COVID -19 Guidance
The Coronavirus (COVID-19) has become an evolving and uncertain public health issue affecting people globally and close to home, we recognize that all of us will certainly be impacted. Circumstances are changing seemingly by the hour, creating uncertainty for business and the public alike. While we are focused on the safety and well-being of our employees, clients, families, and the communities in which we all live and work, we also understand that your business must continue.
Recent conversations have informed us that our clients, like many others, are increasingly concerned about not only the operational risks, but also to risks arising out of the public’s and government’s response. Our attorneys are currently advising clients as to the wide-ranging implications and we have decided to publish a bulletin to help our clients and others anticipate and address some of the risks that seem to flow from these circumstances.
COVID-19 creates a myriad of issues for employers. The primary types of questions our attorneys get from employers relate to what the employer can, may, or must do relating to their employees. In addition, the current environment has led other questions about employee layoffs, leaves or reduction in hours/pay. Some examples of these questions are as follows:
- Can we, may we, or must we send an employee home?
- Yes, yes and maybe – An employer’s obligation to keep a workplace healthy and safe provides wide latitude here
- What happens if an employee refuses to go home or refuses to work with or near another employee?
- This a very fact specific question, largely based on the above health and safety obligation
- What are our obligations to other employees if one employee is infected or suspected to be infected?
- Employers should make sure that sick employees stay home and are isolated. Do not encourage or allow sick employees to come to work
- Can we talk to employees about their families and/household medical condition?
- There are Federal limitations on questions to be asked about family members. Be careful not to inquire about family unless you have a reasonable suspicion there is something to ask about.
- What are our obligations to customers, clients and third parties?
- While you have a heightened obligation to your employees, you also may have an obligation to provide a safe environment to customers
- Must we supply masks or protective items to employees?
- This depends on the situation. First responders and high risk employers may have such an obligation. Others likely do not, but it is fact specific
- Can we mandate employees wear PPE?
- Again, this depends on the risk encountered by your employees
- What are my pay obligations if I tell an employee not to come to work?
- Employees may be able to use vacation and sick leave, in certain circumstances. Laws are changing rapidly, but most employers will not have obligations beyond vacation and sick pay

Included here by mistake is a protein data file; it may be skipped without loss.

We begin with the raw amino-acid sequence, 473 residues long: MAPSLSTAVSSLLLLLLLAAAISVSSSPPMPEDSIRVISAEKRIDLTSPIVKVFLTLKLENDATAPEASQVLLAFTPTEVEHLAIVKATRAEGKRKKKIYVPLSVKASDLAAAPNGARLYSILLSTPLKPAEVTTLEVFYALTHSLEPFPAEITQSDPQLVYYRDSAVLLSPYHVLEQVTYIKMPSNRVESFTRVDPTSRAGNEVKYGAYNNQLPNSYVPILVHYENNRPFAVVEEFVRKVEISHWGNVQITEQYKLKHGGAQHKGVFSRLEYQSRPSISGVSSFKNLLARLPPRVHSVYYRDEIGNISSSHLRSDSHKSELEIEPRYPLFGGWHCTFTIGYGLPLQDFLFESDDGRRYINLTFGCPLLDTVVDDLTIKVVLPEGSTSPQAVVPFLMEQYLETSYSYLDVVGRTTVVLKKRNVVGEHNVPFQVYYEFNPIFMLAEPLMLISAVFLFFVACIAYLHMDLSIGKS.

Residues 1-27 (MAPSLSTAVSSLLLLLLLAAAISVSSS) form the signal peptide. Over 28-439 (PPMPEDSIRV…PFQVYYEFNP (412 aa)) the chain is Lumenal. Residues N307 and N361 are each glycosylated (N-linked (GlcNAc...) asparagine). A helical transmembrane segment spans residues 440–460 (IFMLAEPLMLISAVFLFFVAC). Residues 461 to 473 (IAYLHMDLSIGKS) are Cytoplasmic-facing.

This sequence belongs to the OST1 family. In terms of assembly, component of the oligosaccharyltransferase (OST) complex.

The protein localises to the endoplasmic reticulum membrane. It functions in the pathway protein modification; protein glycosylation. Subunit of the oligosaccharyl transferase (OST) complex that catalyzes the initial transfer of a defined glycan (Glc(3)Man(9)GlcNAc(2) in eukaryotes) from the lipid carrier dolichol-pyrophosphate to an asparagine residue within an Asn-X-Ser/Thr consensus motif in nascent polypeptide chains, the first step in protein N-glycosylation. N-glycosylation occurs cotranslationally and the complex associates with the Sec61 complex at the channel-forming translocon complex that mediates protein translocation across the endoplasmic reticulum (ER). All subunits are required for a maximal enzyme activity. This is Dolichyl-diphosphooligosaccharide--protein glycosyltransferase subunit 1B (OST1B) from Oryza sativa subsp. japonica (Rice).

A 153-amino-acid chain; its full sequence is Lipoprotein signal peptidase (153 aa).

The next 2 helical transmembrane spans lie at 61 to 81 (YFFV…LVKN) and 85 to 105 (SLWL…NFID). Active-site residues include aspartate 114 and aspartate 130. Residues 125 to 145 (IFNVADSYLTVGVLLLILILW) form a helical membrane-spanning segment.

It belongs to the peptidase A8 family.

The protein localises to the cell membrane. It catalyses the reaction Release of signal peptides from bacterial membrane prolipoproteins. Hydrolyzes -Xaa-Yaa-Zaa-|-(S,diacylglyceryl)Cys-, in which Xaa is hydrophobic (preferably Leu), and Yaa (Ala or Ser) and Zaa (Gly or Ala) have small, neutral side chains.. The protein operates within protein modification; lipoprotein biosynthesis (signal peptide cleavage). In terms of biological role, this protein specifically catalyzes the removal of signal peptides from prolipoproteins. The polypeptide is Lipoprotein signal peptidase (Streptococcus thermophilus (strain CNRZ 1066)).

- Can I place an employee on leave during a business slow-down?
- Yes, but the type of leave will depend on your employees
- How do I decide what employees I may need to lay off?
- This decision should always be made in a neutral and non-discriminatory manner
The White House has just published guidance for the next fifteen (15) days, which can be found at 15 Days to Slow the Spread.
The CDC has additional guidance that may be of help to your business: How to Protect Yourself.
Our attorneys are fielding numerous questions regarding best practices for employee safety, required accommodations (particularly for employees who are more vulnerable), discrimination and termination issues and employee privacy issues. Unionized employers may have some unique questions that arise, particularly issues relating to required bargaining over actions the employer may want to take to protect its workplace.
Corporate and Transactional
In the business and transactional arena, a primary area of concern is the operational risks that arise with employees, customers, and vendors whose performance might be affected by the outbreak or related management concerns. Initially these concerns were most pertinent to those businesses that depend on China for manufacturing and supply chains. However, as the number of confirmed cases of COVID-19 has spread around the globe, the business impacts have quickly spread to affect any business reliant on overseas operations for manufacturing and supply chains. Further, as local, state, and federal authorities have begun implementing additional restrictions and recommended business closures, including “shelter in place” orders in various parts of the country, including California, the impacts of COVID-19 have now spread to every part of the economy. Companies should be proactive in their terms of sale and services to address the potential they may be unable to fulfill orders due to supply chain issues. “Time is of the essence” and “force majeure” clauses in commercial contracts should be given significant attention.
New Business Ventures
New business ventures currently in the planning stage do not need to halt their planning, but they should actively disclose COVID-19 related risks and the potential impacts on their planned operations in order to avoid securities litigation arising out of defective disclosures. Avoiding this exposure calls for working closely with counsel to develop thorough risk analyses and to assure the timely, accurate communication of known material events and risk factors.
Companies with existing operations should be proactive in notifying their shareholders and investors of the potential business impacts and the company’s plan to mitigate those risks, taking into consideration investors’ expectations that management is anticipating and planning for the potential impacts should COVID-19 continue to cause substantial disruptions.
Another major impact is the effect of a volatile stock market on the ability of clients to pursue capital funding. A number of clients have questioned whether COVID-19-related risks, or the current market volatility, might trigger “material adverse change” clauses in pending agreements. If the current situation becomes protracted or is exacerbated by further developments, it could impact an investor’s perception of company value, could affect lenders’ willingness to extend credit, and may affect capital markets transactions as they evaluate the longer-lasting effects on revenues and strategic planning. These factors should be taken into consideration in any pending transactions with a thorough and careful review of closing conditions and operating covenants during the drafting process. Likewise, pricing structure alternatives should be considered in the event a target business or asset loses value during the sign-to-close period as a result of (either directly or indirectly) the COVID-19 outbreak.